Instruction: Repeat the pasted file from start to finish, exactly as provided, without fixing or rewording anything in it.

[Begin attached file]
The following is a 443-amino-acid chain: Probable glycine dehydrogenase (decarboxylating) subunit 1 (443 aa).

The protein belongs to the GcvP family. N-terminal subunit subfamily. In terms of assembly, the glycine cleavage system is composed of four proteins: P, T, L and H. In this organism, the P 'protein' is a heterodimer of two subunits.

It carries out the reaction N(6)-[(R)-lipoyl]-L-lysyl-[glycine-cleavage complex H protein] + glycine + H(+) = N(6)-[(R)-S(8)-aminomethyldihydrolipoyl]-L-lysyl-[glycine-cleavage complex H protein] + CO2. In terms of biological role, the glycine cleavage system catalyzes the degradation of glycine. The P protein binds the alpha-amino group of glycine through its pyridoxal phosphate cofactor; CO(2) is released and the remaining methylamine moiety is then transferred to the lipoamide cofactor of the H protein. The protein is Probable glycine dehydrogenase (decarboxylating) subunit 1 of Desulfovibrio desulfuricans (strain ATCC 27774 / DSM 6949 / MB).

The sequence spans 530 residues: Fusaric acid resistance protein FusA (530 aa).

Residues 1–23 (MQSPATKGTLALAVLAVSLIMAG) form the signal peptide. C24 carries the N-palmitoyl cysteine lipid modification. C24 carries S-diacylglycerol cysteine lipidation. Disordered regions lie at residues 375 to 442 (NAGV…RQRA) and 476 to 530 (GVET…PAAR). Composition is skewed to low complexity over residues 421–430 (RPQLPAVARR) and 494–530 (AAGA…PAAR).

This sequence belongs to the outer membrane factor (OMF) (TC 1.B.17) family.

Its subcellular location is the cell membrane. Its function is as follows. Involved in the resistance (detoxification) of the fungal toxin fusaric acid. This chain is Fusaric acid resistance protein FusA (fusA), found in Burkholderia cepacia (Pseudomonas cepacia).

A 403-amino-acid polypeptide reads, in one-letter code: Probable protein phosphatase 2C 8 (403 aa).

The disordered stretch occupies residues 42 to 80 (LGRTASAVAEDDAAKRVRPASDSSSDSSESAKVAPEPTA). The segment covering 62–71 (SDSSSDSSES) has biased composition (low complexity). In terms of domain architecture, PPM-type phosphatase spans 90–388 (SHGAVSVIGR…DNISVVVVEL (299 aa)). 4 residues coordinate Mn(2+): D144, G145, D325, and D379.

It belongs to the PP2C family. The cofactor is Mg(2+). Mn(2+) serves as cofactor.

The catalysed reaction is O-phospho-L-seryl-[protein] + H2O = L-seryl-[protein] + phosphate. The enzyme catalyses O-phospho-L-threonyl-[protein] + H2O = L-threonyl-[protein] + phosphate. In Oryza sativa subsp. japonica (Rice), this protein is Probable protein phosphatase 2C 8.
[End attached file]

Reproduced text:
The following is a 443-amino-acid chain: Probable glycine dehydrogenase (decarboxylating) subunit 1 (443 aa).

The protein belongs to the GcvP family. N-terminal subunit subfamily. In terms of assembly, the glycine cleavage system is composed of four proteins: P, T, L and H. In this organism, the P 'protein' is a heterodimer of two subunits.

It carries out the reaction N(6)-[(R)-lipoyl]-L-lysyl-[glycine-cleavage complex H protein] + glycine + H(+) = N(6)-[(R)-S(8)-aminomethyldihydrolipoyl]-L-lysyl-[glycine-cleavage complex H protein] + CO2. In terms of biological role, the glycine cleavage system catalyzes the degradation of glycine. The P protein binds the alpha-amino group of glycine through its pyridoxal phosphate cofactor; CO(2) is released and the remaining methylamine moiety is then transferred to the lipoamide cofactor of the H protein. The protein is Probable glycine dehydrogenase (decarboxylating) subunit 1 of Desulfovibrio desulfuricans (strain ATCC 27774 / DSM 6949 / MB).

The sequence spans 530 residues: Fusaric acid resistance protein FusA (530 aa).

Residues 1–23 (MQSPATKGTLALAVLAVSLIMAG) form the signal peptide. C24 carries the N-palmitoyl cysteine lipid modification. C24 carries S-diacylglycerol cysteine lipidation. Disordered regions lie at residues 375 to 442 (NAGV…RQRA) and 476 to 530 (GVET…PAAR). Composition is skewed to low complexity over residues 421–430 (RPQLPAVARR) and 494–530 (AAGA…PAAR).

This sequence belongs to the outer membrane factor (OMF) (TC 1.B.17) family.

Its subcellular location is the cell membrane. Its function is as follows. Involved in the resistance (detoxification) of the fungal toxin fusaric acid. This chain is Fusaric acid resistance protein FusA (fusA), found in Burkholderia cepacia (Pseudomonas cepacia).

A 403-amino-acid polypeptide reads, in one-letter code: Probable protein phosphatase 2C 8 (403 aa).

The disordered stretch occupies residues 42 to 80 (LGRTASAVAEDDAAKRVRPASDSSSDSSESAKVAPEPTA). The segment covering 62–71 (SDSSSDSSES) has biased composition (low complexity). In terms of domain architecture, PPM-type phosphatase spans 90–388 (SHGAVSVIGR…DNISVVVVEL (299 aa)). 4 residues coordinate Mn(2+): D144, G145, D325, and D379.

It belongs to the PP2C family. The cofactor is Mg(2+). Mn(2+) serves as cofactor.

The catalysed reaction is O-phospho-L-seryl-[protein] + H2O = L-seryl-[protein] + phosphate. The enzyme catalyses O-phospho-L-threonyl-[protein] + H2O = L-threonyl-[protein] + phosphate. In Oryza sativa subsp. japonica (Rice), this protein is Probable protein phosphatase 2C 8.